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energetics of food

Name That Green!

When it’s said that “variety is the spice of life,” greens are no exception! 

Plants “allow” humans and animals to eat ALL of their fruits, but only PART of their leaves, because plants need to have leaves for their own use – which is manufacturing chlorophyll. Yet, plants depend on moving creatures for pollination, fertilizing the soil, and helping eat the ripe fruit. For this reason, plants accumulate a lot of highly nutritious elements in their leaves, but mix these nourishing ingredients with either bitterness or very small amounts of alkaloids (poisons) – which is why animals are forced to rotate their menu. They eat a small amount of one thing, then move on to other plants. The body is only capable of detoxifying small amounts of a great many things, but it is much more difficult for the human system to get rid of a large amount of one type of poison. This is why it’s so important for us to learn to rotate the greens in our diet.

Simply eating “lots of salads” is not truly benefiting you if you’re using the same greens over and over.  

It’s important to alternate our variety of greens as much as possible. My hope is that our farmers will actually grow a larger variety of green leafy vegetables to increase our green intake. Many of the greens available in grocery stores are mostly bred from the dandelion and mustard families. Despite their names and appearances, cultivated greens have similar nutritional content. To truly meet our nutritional needs, it’s important we include greens from a number of totally different plant families into our daily diets. 

So, the next time you’re making a salad, consider adding a combination of 4 or 5 greens.  Consider adding a few of these:

Greens:   Arugula (rocket), Asparagus, Beet greens (tops), Bok choy, Celery, Chard, Collard greens, Escarole, Fresee lettuce, Goji leaves (wolfberry), Kale (3 types), Mache, Mitsuna, Mustard greens, Lettuce (all types red and green), Radicchio, Radish tops, Spinach, Romaine lettuce green and red leaf, Turnip greens, Wheatgrass

Herbs:  Basil, Cilantro, Lemon Balm, Mint, Parsley, Peppermint leaves, Spearmint

Ready to experiment a litte more the next time your shopping?  I hope so! If you have a great recipe you’d like me to share, send me an email! 

The Energetics of Food

Food can be measured in many ways–for its nutrition – for the experience it gives you – and the energy it creates throughout your body. You’ve heard it said “you are what you eat.”  Certainly, it’s true that food makes up the cells in your body, but have you ever thought the energy of food?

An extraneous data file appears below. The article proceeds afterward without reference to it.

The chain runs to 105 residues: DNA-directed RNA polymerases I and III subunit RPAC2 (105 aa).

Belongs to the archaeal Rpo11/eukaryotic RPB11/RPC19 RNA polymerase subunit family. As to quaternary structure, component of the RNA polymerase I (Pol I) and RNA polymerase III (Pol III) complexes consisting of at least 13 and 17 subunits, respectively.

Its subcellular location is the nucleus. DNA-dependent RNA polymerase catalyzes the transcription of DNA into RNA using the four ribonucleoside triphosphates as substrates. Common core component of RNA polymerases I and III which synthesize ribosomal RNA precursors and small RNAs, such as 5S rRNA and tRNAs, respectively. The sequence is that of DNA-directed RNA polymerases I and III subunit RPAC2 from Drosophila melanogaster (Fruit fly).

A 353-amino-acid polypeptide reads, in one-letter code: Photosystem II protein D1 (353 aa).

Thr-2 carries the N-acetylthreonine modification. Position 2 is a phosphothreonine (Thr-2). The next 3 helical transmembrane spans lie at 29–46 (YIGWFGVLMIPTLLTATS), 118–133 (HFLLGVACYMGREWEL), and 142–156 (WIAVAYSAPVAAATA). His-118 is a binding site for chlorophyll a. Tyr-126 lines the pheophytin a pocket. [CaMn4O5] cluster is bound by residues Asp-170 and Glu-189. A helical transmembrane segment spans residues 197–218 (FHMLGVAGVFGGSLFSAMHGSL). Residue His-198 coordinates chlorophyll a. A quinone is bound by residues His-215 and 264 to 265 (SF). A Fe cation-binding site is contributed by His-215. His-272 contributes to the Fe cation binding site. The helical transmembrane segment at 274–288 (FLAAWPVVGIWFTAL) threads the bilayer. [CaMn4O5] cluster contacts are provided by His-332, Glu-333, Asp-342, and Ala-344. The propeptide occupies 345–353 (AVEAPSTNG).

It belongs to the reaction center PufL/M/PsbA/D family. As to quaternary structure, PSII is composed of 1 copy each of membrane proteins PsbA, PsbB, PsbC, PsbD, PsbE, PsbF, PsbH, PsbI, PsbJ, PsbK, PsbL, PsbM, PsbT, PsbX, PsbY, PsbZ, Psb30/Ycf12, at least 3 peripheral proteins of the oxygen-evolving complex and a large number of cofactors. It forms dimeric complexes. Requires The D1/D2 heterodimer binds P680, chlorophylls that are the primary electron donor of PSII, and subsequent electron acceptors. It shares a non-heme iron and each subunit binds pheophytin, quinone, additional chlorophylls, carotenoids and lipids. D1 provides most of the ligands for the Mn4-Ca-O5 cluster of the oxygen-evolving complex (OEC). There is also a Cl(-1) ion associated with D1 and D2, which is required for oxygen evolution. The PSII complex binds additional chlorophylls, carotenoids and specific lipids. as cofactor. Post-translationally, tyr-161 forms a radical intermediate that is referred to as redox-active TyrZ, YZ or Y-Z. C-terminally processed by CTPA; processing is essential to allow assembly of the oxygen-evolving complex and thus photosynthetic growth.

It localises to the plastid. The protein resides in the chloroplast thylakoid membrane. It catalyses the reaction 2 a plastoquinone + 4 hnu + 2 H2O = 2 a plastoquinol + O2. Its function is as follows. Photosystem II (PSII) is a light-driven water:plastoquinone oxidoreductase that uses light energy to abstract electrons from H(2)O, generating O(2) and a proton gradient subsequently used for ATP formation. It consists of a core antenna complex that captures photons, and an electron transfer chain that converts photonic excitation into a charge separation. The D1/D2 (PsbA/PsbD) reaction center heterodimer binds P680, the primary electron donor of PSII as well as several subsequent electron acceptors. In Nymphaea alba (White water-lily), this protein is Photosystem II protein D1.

If we look at vegetables, we can see that they have a root, a CONNECTING point, and leafy part.  When we eat vegetable, we can enjoy similar energy.  According to Chinese principles, root vegetables grow down into the ground so we relate them to being good for the lower part of the body and helping us feel grounded.
Round vegetables have a more balanced energy supporting the center health of our body, helping us to feel steady and secure.
Leafy vegetables grow UP and OUT, nourishing the upper body and head, helping us feel inspired, light and youthful.

Here are a couple of examples of how food might impact your emotional health.

·         If you are feeling anxiety ridden, tense and need to lighten up, try adding in more leafy greens, which grow toward the sun. These foods are cleansing and provide lighter energy for the body.

·         If you are feeling unfocused, scattered and want to feel more grounded in your life, try eating root vegetables, which grow  in the ground and provide heartier, more sustainable energy than would eating a salad.

Root vegetables
Sweet vegetables
Meat, fish
Pressure Cooking
Leafy greens
Wheat, barley, quinoa
Raw foods
Gas stove cooking
Nut butters
Microwave cooking
Electric stove cooking
Factory farming
Organic foods
Whole foods
Local foods
Brown rice
Home cooking
Home gardening

It’s good to choose a balance of hearty and light foods, to maintain a delicate balance of focused, yet flexible energy.  If you’d like to learn more about the energetic qualities of certain foods and how they can directly impact your health concerns or conditions, call 804-288-3927 or email
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